Parsley, the last herb of fall

Whether curly or flat-left, parsley is hardy, often the last herb to succumb to fall frost.

Courtesy of Karan Davis Cutler
Curly parsley, a traditional garnish, contains vitamins C and A, but because it is eaten in small amounts, parsley should not be considered as a significant source of nutrients.
Courtesy of Karan Davis Cutler
Chefs prefer flat-leafed rather than curly parsley because its flavor is stronger and less bitter. Both can be used in cooking, however. Dried parsley has almost no flavor.

America’s heightened interest in using herbs in the kitchen has moved parsley from a dinner plate garnish to a regular recipe ingredient. Parsley pestodelizioso! Garlic-parsley chimichurri delicioso!

At the moment, parsley is the only edible still edible in my Vermont garden. I grow Petroselinum hortens, Neapolitanum Group, which is flat-leafed parsley, aka single-leafed, plain-leaf, and Italian parsley. [See second photo above.]

Epicures consider it better flavored than curly-leafed parsley, which is also Petroselinum hortens but in the Crispum Group. I’m not sure my taste buds can tell the difference, but flat leaves are easier to chop than curly leaves are.

Either form will sweeten your breath and may settle your stomach. It does settle the stomach of rabbits, if we can believe Beatrix Potter. Peter Rabbit, you may remember, sought out parsley after overdosing on Mr. McGregor’s lettuce, broad beans, and radishes.

Long-ago folklore

Parsley was used two millennium before Peter Rabbit as a medicinal herb and was famously associated with death; parsley wreaths were laid on tombs, and being “in need of parsley” was an euphemism for being critically ill. That macabre history lives on in today’s country wisdom that parsley seeds go seven times to the devil and back before they sprout.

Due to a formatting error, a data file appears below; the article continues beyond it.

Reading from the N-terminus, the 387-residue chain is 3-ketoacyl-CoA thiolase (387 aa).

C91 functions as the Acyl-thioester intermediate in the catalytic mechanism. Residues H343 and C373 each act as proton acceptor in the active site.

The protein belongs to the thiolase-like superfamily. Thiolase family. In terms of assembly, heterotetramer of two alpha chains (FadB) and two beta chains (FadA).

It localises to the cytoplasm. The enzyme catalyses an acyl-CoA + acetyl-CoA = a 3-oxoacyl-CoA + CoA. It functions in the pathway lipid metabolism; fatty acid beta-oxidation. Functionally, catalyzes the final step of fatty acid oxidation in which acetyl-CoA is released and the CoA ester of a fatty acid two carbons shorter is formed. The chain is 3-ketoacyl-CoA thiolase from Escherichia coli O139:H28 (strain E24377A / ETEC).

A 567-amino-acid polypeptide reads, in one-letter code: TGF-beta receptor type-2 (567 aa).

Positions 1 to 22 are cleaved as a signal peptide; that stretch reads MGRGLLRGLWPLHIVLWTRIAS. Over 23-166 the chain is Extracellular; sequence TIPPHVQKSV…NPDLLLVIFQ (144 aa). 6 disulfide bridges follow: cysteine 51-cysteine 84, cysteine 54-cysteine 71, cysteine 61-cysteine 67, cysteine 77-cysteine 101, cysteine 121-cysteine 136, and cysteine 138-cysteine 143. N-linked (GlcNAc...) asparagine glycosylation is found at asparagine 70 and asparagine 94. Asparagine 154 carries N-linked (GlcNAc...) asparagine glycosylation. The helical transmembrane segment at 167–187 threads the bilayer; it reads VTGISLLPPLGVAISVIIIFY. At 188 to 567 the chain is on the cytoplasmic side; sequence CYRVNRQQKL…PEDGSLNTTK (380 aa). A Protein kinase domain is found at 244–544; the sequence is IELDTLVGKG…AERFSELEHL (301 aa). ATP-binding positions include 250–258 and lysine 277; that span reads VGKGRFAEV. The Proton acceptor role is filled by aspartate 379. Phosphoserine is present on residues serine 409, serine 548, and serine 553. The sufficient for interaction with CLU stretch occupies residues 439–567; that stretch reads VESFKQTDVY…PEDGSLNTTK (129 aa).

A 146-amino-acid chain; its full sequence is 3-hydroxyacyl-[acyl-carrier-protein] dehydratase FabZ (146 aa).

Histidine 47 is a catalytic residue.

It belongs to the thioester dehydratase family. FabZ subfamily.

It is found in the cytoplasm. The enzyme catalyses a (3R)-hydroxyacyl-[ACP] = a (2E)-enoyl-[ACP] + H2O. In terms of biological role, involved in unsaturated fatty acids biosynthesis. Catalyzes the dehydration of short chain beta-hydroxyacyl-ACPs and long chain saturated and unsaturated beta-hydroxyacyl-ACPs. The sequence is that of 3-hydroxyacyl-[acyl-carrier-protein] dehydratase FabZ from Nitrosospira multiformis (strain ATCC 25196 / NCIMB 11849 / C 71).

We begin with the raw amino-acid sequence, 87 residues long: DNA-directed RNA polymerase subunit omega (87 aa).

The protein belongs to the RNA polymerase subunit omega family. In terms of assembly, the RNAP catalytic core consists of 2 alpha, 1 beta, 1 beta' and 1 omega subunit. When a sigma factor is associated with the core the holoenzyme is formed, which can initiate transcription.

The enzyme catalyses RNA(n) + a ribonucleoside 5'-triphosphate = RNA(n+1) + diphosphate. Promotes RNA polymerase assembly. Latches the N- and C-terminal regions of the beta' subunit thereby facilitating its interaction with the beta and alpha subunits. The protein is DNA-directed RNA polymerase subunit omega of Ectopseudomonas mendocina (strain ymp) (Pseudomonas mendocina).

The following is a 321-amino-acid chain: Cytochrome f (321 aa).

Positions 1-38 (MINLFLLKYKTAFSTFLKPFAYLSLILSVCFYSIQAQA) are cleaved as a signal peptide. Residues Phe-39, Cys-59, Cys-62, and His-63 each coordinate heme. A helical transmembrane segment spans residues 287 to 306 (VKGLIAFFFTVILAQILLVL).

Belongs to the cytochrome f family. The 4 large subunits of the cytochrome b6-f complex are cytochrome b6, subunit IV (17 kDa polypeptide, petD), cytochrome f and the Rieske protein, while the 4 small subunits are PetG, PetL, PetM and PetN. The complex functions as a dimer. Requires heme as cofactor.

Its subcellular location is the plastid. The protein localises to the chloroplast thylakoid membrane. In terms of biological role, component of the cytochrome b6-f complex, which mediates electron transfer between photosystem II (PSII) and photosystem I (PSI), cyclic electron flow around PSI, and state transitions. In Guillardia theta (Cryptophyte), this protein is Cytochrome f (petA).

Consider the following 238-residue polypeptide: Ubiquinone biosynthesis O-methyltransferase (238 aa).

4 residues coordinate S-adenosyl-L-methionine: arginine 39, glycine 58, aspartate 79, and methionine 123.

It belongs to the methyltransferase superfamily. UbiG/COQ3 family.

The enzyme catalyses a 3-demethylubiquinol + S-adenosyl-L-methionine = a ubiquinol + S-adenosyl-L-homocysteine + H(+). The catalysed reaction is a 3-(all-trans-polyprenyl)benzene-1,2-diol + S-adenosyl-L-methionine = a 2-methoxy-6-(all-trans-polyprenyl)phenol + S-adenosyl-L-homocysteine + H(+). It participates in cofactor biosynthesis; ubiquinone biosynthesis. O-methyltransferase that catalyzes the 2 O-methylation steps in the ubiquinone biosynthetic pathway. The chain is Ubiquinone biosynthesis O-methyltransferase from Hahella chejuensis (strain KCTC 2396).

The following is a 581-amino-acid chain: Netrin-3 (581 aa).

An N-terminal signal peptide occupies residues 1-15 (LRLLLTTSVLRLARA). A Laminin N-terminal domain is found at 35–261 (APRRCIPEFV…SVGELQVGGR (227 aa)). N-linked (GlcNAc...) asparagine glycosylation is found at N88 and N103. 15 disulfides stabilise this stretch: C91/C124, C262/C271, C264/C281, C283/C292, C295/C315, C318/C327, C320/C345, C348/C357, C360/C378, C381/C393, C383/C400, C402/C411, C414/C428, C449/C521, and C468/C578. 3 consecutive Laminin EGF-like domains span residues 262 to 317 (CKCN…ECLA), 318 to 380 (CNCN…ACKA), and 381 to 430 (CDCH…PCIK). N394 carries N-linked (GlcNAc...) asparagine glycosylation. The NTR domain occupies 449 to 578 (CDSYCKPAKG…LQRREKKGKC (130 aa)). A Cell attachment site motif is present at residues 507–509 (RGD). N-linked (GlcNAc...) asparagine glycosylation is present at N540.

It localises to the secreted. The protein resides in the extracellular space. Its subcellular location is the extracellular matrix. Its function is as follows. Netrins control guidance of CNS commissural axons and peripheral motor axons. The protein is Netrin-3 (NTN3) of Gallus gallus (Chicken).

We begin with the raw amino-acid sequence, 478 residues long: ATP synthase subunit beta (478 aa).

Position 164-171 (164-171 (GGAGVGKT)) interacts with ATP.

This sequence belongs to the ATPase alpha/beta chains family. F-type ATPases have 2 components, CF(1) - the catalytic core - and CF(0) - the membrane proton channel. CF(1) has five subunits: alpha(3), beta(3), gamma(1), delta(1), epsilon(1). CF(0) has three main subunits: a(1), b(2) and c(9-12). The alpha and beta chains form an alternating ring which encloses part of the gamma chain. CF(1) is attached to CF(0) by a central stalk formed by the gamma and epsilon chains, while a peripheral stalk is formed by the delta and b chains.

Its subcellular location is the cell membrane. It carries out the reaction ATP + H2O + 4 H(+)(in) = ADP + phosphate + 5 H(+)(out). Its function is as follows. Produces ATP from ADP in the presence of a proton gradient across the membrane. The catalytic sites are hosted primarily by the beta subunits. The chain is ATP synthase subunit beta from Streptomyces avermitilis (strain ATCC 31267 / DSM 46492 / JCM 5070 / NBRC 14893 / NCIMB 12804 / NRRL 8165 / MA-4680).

In truth, parsley is slow to germinate — between three and six weeks — so many authorities recommend soaking seeds in water overnight before planting in soil kept at 70 degrees F. (21 C). Unless you have an exceedingly long growing seasons, you’ll need to sow parsley indoors. Having done that more than once, I instead recommend buying small plants when they make their nursery debut early spring.

How to grow and harvest

Parsley likes humus-rich soil, plenty of moisture, and full sun, but once established it is undemanding. It “requireth small labor and diligence,” the 16th-century garden writer Thomas Hill observed. Harvest the older, outside leaves first and to store, place them with their stems standing in water as you would a cut flower.

In all but the coldest gardens, parsley reappears in spring: it is a biennial, which means it produces leaves the first year, then emerges, flowers, and dies the second. Second-year leaves often have a bitter flavor, so most gardeners treat parsley as an annual, replanting every year.

One caveat: when your friends dig into your chicken piccata, you may want to say that you bought the parsley, for legend has it that parsley grows better for wicked people than for a good ones.


Karan Davis Cutler blogs regularly at Diggin’ It. She's a former magazine editor and newspaper columnist and the author of scores of garden articles and more than a dozen books, including “Burpee - The Complete Flower Gardener” and “Herb Gardening for Dummies.” She now struggles to garden in the unyieldingly dense clay of Addison County, Vt., on the shore of Lake Champlain, where she is working on a book about gardening to attract birds and other wildlife. To read more by Karan, click here.

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